flowers

Florist (Photo courtesy Freefoto.com)
But we can't be blamed for succumbing to this mindset. We are afraid. Fear paralyzes so many of us and keeps us from achieving our dreams. How differently we would all act if we didn't have fear of losing our jobs, not paying the rent, our bosses, of standing out in the crowd, of someone else stealing our work and getting credit, of not being powerful, of being harmed by a terrorist, and on and on and on.

Fear keeps us from acting, from challenging assumptions, and from calling things by their right name.

Where do so many of our life assumptions come from? Many come from our families of origin, to be sure. Yet many are supplied by the culture from the moment we are conceived. Glendinning says we have a deep mindset, a mindset of imperialism and of domination. Virtually all of us have been touched by the disassociated and disconnected values of our culture. How else can we explain that in a single day, people of the United States:

We have been practicing this disconnected way of life for a very long time.

Early in the 16th and 17th centuries, the last vestiges of thinking of the cosmos as alive and of identifying the Earth with human beings in spirit and body was considered naive, barbaric, and childish. The image of the universe was far from alive any longer. It was, as Isaac Newton spoke of it, a giant clock, a machine.

Kirkpatrick Sale says this time marked the demotion of god and goddess to little more than clock-winders. Slowly and powerfully, the values we embrace today were formed, and this paradigm transformed the attitudes of Western society toward nature and the universe.

Sale, in his book "Dwellers in the Land," says that Europe's treatment of the New World that was opened up about the same time was being formed by these new values. He reminds us that, "Two continents, pristine jewels of unimagined glories, were perceived as nothing but empty spaces for unwanted populations, repositories of wanted ores, tracts of trees to fell and fields to plow, virgin territories with no other purpose but to be worked. Those who inhabited those spaces could be honorably and properly displaced, for they were only hunters and foragers who did nothing to 'improve' the land and thus had no standing in the eyes of European law."

trash

Waste newspaper and cardboard at Waste Management of Denver (Photo by Warren Gretz courtesy National Renewable Energy Lab)
Over the next century and a half, the New World was ravaged and plundered with the aid of forced labor of over 100,000 slaves per year. Many mindsets were formed during this period and a new relationship with nature became firmly entrenched in our culture. Nature became the provider of resources, the wild land to be tamed, and the prize to be owned.

It is imperative that we all believe that we were NOT wrong or unpatriotic to return from the malls to our homes and reclaim our souls over the last few weeks. That was the right thing to do. Don't succumb to the call to show the world our might through our consumption. We must show the world our might through our compassion and our willingness to look within and see what is really important.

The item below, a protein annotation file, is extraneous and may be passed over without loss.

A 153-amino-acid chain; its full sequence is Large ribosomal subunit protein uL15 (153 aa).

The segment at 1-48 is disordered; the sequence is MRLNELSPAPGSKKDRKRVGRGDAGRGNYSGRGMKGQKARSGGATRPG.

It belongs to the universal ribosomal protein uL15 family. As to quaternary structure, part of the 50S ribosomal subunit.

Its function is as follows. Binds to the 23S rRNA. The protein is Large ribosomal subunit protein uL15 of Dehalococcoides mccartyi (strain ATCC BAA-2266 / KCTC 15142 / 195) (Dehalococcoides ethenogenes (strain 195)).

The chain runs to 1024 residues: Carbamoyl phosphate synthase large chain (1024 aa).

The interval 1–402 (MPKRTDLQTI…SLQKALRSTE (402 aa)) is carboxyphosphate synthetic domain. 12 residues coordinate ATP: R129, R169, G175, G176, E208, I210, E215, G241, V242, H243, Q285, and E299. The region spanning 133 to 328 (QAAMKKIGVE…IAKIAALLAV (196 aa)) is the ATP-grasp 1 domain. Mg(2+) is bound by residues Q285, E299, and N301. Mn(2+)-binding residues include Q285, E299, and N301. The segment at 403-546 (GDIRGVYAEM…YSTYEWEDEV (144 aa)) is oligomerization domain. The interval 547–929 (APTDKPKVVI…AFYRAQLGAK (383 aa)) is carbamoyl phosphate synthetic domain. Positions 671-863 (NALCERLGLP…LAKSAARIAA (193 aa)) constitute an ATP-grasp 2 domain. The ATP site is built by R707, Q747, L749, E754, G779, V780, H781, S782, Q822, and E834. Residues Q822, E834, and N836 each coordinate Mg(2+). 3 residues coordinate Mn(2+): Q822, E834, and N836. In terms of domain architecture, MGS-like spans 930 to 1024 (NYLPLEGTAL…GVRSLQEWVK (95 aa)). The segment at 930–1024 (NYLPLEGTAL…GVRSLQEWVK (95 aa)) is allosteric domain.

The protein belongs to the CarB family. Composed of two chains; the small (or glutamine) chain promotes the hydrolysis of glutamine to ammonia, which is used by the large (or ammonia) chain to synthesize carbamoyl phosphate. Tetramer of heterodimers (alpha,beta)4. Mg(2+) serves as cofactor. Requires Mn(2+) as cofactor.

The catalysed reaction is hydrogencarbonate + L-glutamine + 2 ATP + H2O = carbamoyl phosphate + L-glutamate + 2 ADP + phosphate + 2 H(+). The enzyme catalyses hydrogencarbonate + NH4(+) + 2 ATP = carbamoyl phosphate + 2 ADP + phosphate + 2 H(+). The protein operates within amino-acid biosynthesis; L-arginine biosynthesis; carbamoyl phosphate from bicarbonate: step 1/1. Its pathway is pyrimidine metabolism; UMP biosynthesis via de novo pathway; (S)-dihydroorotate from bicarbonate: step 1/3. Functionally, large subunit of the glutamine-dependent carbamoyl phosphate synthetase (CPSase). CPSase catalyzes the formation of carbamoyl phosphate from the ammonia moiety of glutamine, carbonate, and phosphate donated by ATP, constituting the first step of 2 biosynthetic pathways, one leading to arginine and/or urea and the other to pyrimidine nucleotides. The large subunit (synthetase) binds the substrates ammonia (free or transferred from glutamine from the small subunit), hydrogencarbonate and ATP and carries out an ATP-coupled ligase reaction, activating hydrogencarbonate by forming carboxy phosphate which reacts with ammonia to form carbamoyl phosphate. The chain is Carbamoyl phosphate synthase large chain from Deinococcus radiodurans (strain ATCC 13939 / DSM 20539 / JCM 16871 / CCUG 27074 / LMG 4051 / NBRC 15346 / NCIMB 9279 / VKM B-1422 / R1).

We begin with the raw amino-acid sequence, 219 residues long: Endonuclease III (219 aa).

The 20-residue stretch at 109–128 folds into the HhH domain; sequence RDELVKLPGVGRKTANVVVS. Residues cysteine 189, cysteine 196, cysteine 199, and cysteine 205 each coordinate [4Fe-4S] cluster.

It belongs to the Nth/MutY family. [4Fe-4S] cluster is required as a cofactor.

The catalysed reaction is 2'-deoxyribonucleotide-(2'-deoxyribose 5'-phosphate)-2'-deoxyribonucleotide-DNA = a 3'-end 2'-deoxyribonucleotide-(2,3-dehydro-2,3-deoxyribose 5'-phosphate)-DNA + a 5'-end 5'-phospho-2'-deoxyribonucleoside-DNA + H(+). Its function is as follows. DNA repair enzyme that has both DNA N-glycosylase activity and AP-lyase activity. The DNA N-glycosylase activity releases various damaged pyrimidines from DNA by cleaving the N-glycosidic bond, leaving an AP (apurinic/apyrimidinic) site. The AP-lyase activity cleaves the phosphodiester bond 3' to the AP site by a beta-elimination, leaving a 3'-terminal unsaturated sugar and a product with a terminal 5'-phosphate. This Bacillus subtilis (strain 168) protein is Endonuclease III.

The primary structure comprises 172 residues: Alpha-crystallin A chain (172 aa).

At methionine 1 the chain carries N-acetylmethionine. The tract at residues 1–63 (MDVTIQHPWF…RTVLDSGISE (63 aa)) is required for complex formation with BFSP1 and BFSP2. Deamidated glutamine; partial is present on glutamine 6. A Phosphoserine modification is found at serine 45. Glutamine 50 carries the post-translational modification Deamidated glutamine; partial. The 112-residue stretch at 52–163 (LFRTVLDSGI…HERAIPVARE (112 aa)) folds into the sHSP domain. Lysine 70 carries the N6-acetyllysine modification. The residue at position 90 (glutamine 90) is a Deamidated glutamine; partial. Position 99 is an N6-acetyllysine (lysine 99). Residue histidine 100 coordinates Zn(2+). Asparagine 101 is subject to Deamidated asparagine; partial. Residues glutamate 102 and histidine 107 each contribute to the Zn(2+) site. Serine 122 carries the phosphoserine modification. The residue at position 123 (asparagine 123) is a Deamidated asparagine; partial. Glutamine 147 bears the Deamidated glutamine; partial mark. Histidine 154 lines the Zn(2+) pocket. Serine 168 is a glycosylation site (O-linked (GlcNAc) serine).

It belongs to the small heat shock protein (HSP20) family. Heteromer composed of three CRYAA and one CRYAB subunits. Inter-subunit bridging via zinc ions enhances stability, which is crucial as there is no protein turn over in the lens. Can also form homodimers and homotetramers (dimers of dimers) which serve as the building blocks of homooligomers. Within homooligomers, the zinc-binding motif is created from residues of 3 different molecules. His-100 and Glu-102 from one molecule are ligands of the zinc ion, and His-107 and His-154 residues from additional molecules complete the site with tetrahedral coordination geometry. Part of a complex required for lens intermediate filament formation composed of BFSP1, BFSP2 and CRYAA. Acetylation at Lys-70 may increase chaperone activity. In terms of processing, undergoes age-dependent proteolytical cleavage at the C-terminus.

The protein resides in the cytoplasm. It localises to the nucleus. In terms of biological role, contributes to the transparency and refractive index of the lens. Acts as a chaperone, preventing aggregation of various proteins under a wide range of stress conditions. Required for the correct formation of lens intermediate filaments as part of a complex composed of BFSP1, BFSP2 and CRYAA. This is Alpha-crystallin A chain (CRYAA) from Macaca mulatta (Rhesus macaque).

When you look inside, the imperative to shop is NOT what you see.

RESOURCES

Need help getting off the consumer treadmill? These folks can help:

1. Read about redefining the American Dream at: http://www.islandpress.com/ecocompass/dream.html

2. Learn how to simplify your lives from the Simple Living Network at: http://www.simpleliving.net/default.asp

3. Learn how to redefine your relationship with money from the New Roadmap Foundation, the producers of the transformative book, "Your Money or Your Life," at: http://www.newroadmap.org/default.asp

4. Take back your life with the help of Seeds of Simplicity at: http://www.seedsofsimplicity.org/default.asp

5. Visit the Center for a New American Dream at: http://www.newdream.org/

6. See the effects of the media on our lives with the help of the National Institute on Media and the Family at: http://www.mediaandthefamily.org/index.shtml

7. Learn how to get rid of your TV from the TV Turnoff Network at: http://www.tvfa.org/

8. Redefine your relationship with media with the help of The Media Reform Information Center at: http://www.corporations.org/media/

9. See beyond the commercials with The Media Foundation, producers of Adbusters magazine, at: http://www.adbusters.org/

10. Keep an eye on corporations with the help of Corporate Watch at: http://www.corpwatch.org/

11. Find out who your Congressional representatives are and e-mail them. Tell them that you want an end to the rhetoric that spending is patriotic. If you know your Zip code, you can find them at: http://www.visi.com/juan/congress/ziptoit.html

{Jackie Alan Giuliano, Ph.D. is a writer and teacher in Seattle. He can be found flying an Earth Flag and saving what little money he has for his child's future. Please send your thoughts, comments, and visions to him at jackie@healingourworld.com and visit his website at: http://www.healingourworld.com}